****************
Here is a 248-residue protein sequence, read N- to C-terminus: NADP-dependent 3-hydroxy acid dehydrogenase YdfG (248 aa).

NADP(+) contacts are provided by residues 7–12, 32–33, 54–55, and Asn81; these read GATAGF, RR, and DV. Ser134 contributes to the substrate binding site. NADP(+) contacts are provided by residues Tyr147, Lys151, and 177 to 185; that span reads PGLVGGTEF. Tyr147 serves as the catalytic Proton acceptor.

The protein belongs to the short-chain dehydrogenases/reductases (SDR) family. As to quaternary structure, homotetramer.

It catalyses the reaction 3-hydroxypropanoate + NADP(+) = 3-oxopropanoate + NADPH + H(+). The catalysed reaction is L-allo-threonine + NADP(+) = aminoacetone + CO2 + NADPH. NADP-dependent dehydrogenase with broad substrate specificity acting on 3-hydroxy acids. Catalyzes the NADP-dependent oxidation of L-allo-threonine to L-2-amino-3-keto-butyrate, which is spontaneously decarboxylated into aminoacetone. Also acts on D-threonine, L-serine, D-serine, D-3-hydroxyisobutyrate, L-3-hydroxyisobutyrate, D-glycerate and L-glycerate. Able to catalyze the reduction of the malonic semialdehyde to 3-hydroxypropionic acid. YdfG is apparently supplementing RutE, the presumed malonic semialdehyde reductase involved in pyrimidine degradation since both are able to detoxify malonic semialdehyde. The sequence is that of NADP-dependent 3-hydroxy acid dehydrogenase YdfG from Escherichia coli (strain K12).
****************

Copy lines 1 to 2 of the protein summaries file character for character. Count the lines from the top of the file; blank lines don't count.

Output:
Here is a 248-residue protein sequence, read N- to C-terminus: NADP-dependent 3-hydroxy acid dehydrogenase YdfG (248 aa).

NADP(+) contacts are provided by residues 7–12, 32–33, 54–55, and Asn81; these read GATAGF, RR, and DV. Ser134 contributes to the substrate binding site. NADP(+) contacts are provided by residues Tyr147, Lys151, and 177 to 185; that span reads PGLVGGTEF. Tyr147 serves as the catalytic Proton acceptor.